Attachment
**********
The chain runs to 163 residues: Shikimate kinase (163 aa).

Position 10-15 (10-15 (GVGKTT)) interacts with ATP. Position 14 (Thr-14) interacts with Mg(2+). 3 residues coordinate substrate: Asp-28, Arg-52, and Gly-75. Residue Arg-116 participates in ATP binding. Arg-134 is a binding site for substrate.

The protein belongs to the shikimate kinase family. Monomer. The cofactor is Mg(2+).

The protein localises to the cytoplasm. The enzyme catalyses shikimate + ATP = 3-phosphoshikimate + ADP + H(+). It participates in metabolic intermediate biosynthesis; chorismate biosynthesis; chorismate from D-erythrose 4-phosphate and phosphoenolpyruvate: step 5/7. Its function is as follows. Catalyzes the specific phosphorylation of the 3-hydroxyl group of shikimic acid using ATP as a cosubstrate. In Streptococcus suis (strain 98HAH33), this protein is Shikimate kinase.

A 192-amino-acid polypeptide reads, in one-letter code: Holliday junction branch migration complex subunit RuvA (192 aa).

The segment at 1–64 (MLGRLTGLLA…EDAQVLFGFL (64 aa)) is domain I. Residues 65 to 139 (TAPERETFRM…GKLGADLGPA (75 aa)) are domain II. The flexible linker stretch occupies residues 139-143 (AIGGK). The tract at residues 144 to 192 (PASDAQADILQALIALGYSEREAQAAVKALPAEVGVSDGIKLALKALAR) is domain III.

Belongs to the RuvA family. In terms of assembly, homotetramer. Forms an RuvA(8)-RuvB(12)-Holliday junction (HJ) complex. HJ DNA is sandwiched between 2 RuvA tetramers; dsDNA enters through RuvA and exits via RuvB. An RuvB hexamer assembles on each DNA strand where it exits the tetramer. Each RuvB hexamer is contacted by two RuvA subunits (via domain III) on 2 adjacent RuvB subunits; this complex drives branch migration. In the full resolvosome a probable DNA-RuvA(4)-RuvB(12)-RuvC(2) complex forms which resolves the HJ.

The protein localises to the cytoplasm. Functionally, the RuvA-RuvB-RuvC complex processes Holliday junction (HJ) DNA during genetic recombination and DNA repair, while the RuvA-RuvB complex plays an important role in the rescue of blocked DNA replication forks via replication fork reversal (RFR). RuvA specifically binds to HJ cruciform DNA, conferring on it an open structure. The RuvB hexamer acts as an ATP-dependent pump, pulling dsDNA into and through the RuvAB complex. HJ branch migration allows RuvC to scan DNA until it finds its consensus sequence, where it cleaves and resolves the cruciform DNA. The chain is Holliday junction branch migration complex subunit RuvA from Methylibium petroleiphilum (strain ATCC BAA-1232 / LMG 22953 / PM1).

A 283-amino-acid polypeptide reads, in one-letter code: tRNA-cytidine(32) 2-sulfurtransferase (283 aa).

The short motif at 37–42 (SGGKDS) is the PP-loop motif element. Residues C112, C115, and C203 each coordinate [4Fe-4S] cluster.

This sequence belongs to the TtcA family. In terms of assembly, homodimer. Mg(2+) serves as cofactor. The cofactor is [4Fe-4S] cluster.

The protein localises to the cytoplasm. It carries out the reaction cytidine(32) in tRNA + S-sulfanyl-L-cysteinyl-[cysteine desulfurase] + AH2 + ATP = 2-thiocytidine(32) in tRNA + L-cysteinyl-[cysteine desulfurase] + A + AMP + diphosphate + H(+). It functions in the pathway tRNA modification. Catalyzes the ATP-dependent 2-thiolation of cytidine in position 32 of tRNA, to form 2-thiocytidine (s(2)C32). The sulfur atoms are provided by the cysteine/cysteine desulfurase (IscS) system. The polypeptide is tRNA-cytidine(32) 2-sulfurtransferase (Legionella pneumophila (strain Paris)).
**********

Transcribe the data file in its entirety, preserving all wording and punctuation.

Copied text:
The chain runs to 163 residues: Shikimate kinase (163 aa).

Position 10-15 (10-15 (GVGKTT)) interacts with ATP. Position 14 (Thr-14) interacts with Mg(2+). 3 residues coordinate substrate: Asp-28, Arg-52, and Gly-75. Residue Arg-116 participates in ATP binding. Arg-134 is a binding site for substrate.

The protein belongs to the shikimate kinase family. Monomer. The cofactor is Mg(2+).

The protein localises to the cytoplasm. The enzyme catalyses shikimate + ATP = 3-phosphoshikimate + ADP + H(+). It participates in metabolic intermediate biosynthesis; chorismate biosynthesis; chorismate from D-erythrose 4-phosphate and phosphoenolpyruvate: step 5/7. Its function is as follows. Catalyzes the specific phosphorylation of the 3-hydroxyl group of shikimic acid using ATP as a cosubstrate. In Streptococcus suis (strain 98HAH33), this protein is Shikimate kinase.

A 192-amino-acid polypeptide reads, in one-letter code: Holliday junction branch migration complex subunit RuvA (192 aa).

The segment at 1–64 (MLGRLTGLLA…EDAQVLFGFL (64 aa)) is domain I. Residues 65 to 139 (TAPERETFRM…GKLGADLGPA (75 aa)) are domain II. The flexible linker stretch occupies residues 139-143 (AIGGK). The tract at residues 144 to 192 (PASDAQADILQALIALGYSEREAQAAVKALPAEVGVSDGIKLALKALAR) is domain III.

Belongs to the RuvA family. In terms of assembly, homotetramer. Forms an RuvA(8)-RuvB(12)-Holliday junction (HJ) complex. HJ DNA is sandwiched between 2 RuvA tetramers; dsDNA enters through RuvA and exits via RuvB. An RuvB hexamer assembles on each DNA strand where it exits the tetramer. Each RuvB hexamer is contacted by two RuvA subunits (via domain III) on 2 adjacent RuvB subunits; this complex drives branch migration. In the full resolvosome a probable DNA-RuvA(4)-RuvB(12)-RuvC(2) complex forms which resolves the HJ.

The protein localises to the cytoplasm. Functionally, the RuvA-RuvB-RuvC complex processes Holliday junction (HJ) DNA during genetic recombination and DNA repair, while the RuvA-RuvB complex plays an important role in the rescue of blocked DNA replication forks via replication fork reversal (RFR). RuvA specifically binds to HJ cruciform DNA, conferring on it an open structure. The RuvB hexamer acts as an ATP-dependent pump, pulling dsDNA into and through the RuvAB complex. HJ branch migration allows RuvC to scan DNA until it finds its consensus sequence, where it cleaves and resolves the cruciform DNA. The chain is Holliday junction branch migration complex subunit RuvA from Methylibium petroleiphilum (strain ATCC BAA-1232 / LMG 22953 / PM1).

A 283-amino-acid polypeptide reads, in one-letter code: tRNA-cytidine(32) 2-sulfurtransferase (283 aa).

The short motif at 37–42 (SGGKDS) is the PP-loop motif element. Residues C112, C115, and C203 each coordinate [4Fe-4S] cluster.

This sequence belongs to the TtcA family. In terms of assembly, homodimer. Mg(2+) serves as cofactor. The cofactor is [4Fe-4S] cluster.

The protein localises to the cytoplasm. It carries out the reaction cytidine(32) in tRNA + S-sulfanyl-L-cysteinyl-[cysteine desulfurase] + AH2 + ATP = 2-thiocytidine(32) in tRNA + L-cysteinyl-[cysteine desulfurase] + A + AMP + diphosphate + H(+). It functions in the pathway tRNA modification. Catalyzes the ATP-dependent 2-thiolation of cytidine in position 32 of tRNA, to form 2-thiocytidine (s(2)C32). The sulfur atoms are provided by the cysteine/cysteine desulfurase (IscS) system. The polypeptide is tRNA-cytidine(32) 2-sulfurtransferase (Legionella pneumophila (strain Paris)).